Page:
Hello Docker!

02/11/2018

This post is about working with containers and python web applications. But first, a little bit on containers and their use in a development ecosystem. Docker is a technology that provides abstraction and automation at an operating system level offering reusability, automation control, version control, per review, and testing capabilities.
This virtualization of bare-bones operating systems into containers enables a micro-services model where all the units of work are divided into separate units of work, facilitating scalability, relability and testing. In essence, docker containers allows developers to be accountable for programming features without having to worry about machine dependencies.

The following code blocks gives a walk-through on building a dockerized web app, the hello world of docker.

First create a new directory called “hello_docker” to contain our webserver. Then inside the hello_docker directory create a another directory creatively named “app.” Inside the app directory, create a file called hellodocker.py with the following contents.

from flask import Flask
app = Flask(__name__)
@app.route('/')
def hello_world():
 return 'Hello World!\n'
if __name__ == '__main__':
 app.run(debug=True, host='0.0.0.0')

 

This web server will run off a docker container so lets create a dockerfile that will be used to create our docker image. In the hello_docker directory create a file called Dockerfile with the following contents.

FROM python:3.4
RUN pip install Flask==0.10.1
WORKDIR /app
COPY app /app
CMD ["python", "hellodocker.py"]

 

Dockerfiles contain a set of instructions for docker to create an image to specifications. The first line pulls the python 3 image as a base installation and installs flask, the next lines copy the code from our directory to the image on build and runs the server.

Next to build the sample app run in the terminal,

cd hello_docker
docker build -t hello_docker .
docker run -d -p 5000:5000 hello_docker

 

Docker run with flags -d -p run the app in the background and forward port 5000 in the container to port 5000 on the host. The command should output a hash confirming a successful execution.

Screen Shot 2018-02-11 at 6.41.17 PM

Our docker image is now built and running! To test the application run the following command verifying the message “Hello Docker!”:

curl $(docker-machine ip default):5000
Hello Docker!

 

This walkthrough barely scratched the surface of  some of dockers capabilities so if you are interested in experimenting with docker I’ve listed a few links to get started with.

https://aws.amazon.com/what-are-containers/

https://www.docker.com/

https://docs.docker.com/

https://docs.docker.com/registry/#alternatives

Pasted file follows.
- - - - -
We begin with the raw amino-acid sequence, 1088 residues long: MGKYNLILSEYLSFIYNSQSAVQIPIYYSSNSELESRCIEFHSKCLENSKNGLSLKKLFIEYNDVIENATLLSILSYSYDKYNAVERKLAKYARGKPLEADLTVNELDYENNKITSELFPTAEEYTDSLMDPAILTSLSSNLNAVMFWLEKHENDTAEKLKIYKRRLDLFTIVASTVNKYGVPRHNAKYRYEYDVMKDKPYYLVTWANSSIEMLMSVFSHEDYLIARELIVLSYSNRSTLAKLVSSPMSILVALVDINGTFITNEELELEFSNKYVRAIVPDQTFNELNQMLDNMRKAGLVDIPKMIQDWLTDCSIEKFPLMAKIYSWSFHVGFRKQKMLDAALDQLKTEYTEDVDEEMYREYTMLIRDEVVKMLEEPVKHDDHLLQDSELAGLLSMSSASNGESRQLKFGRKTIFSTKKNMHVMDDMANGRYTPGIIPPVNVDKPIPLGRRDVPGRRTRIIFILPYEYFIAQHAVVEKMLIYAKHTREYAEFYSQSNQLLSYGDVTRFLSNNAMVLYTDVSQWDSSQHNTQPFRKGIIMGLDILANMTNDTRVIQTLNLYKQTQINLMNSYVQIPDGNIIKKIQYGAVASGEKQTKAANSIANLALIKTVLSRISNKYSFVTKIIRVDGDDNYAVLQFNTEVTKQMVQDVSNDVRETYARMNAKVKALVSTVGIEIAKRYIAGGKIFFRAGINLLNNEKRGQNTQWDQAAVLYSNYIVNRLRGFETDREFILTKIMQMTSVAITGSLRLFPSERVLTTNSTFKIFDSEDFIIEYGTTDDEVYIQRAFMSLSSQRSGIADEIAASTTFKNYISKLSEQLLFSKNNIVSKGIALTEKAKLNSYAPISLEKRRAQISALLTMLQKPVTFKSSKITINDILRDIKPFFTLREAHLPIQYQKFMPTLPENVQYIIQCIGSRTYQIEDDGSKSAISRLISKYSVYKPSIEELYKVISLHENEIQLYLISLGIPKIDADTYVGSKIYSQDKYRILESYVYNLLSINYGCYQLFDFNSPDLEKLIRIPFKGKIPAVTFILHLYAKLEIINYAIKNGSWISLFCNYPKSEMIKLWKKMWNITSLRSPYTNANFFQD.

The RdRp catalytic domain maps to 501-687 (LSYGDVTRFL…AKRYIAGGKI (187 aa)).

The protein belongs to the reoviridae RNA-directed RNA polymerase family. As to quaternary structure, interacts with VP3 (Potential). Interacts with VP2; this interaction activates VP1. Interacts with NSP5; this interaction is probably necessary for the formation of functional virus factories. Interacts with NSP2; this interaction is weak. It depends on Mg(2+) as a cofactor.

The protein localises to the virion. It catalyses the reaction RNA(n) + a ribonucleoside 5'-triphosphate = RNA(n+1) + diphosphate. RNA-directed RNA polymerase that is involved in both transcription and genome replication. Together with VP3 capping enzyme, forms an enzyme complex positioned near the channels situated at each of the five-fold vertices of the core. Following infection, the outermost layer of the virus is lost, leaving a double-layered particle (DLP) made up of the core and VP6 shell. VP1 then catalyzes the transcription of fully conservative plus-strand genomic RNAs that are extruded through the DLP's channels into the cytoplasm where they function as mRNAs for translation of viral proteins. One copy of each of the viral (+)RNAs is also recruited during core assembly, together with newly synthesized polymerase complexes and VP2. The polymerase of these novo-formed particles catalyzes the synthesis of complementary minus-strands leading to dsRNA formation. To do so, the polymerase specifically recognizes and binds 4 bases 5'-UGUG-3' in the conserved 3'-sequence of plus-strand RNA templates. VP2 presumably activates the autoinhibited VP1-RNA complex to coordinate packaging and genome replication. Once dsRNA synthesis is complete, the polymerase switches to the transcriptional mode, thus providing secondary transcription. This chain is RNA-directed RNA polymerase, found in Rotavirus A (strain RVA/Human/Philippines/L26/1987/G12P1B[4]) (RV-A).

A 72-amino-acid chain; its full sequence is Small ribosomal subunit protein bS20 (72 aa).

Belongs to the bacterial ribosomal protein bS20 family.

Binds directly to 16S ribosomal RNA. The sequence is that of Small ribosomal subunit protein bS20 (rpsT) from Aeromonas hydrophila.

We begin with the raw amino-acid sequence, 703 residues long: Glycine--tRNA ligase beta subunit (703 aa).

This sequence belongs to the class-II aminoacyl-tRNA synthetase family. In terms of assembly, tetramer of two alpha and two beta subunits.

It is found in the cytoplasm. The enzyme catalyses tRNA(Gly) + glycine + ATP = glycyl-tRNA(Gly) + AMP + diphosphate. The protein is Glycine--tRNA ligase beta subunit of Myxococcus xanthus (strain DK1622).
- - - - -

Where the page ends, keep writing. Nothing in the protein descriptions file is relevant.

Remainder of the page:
https://hub.docker.com/

Here are a few more helpful cmds.

#To see your all docker containers
docker ps -a

#to see your running docker containers
docker ps

#to see your docker images
docker images

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Python Operating System Calls

12/13/2017

Python’s lightweight dynamic interface is proven excellent for networking, data scraping and gui generating tasks. Python’s powerful and possibly overlooked os module enables you to take a dynamic approach to operating system programming. With python you can read or write to and from files across different areas on your hard drive and interface with the cmd line simply utilizing a few lines of code. This becomes useful in managing dependencies and project states.

First import sys and os

# lister.py
import sys, os

Then we will create a new method lets call it lister which will take an argument root to create our directory tree. The for loop will iterate through each directory containing files and os.walk() will generate a list of directories either top-down or bottom-up. This will print each directory to the command line console encapsulated by braces.

def lister(root):
....for (thisdir, subshere, fileshere) in os.walk(root):
........print('[' + thisdir + ']')

Each directory at its root yields a tuple containing three variables: dirpath, dirnames, filenames. These variables make up a tree-like data structure (where *  represents many).

                                                        Screen Shot 2017-12-13 at 2.06.33 PM.png

The nested for loop iterates through all the files contained by the directory.

........for fname in fileshere:
............path = os.path.join(thisdir, fname)
............print(path)

The path is collected and concatenated with the filename and then printed to the console.

if __name__ == '__main__':
....lister(sys.argv[1])

When lister.py is run the root directory must be called with the root directory to pass as an argument so sys knows where to begin the os walk.

Screen Shot 2017-12-13 at 2.13.26 PM

The resulting output might be similar to the stream below.

Screen Shot 2017-12-13 at 2.12.33 PM.png

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Python Web services, JSON, and ISS Oh My!

11/14/2017

In this post I will talk about how to handle JSON data from an external API utilizing python. Making calls to web services is made simple with python, with just a few lines of code you can track the International Space Station’s (ISS) position and time, realtime with a sleek graphical user interface. The following is a link to the project files download, https://codeclubprojects.org/en-GB/python/iss/.

The Turtle module is an object oriented graphics tool that draws to a canvas or screen. Turtle’s methods derived include forward(), backwards(), left() and right() like telling a turtle in what direction to draw. Turtle will draw over a NASA curated 2D map of Earth, so you should place the ‘map.jpg’ file in your project directory.

So one of the first things we need to do is instantiate a turtle screen with the following command.

# turtle provides a simple graphical interface to display data
# we need a screen to plot our space station position
import turtle
screen= turtle.Screen()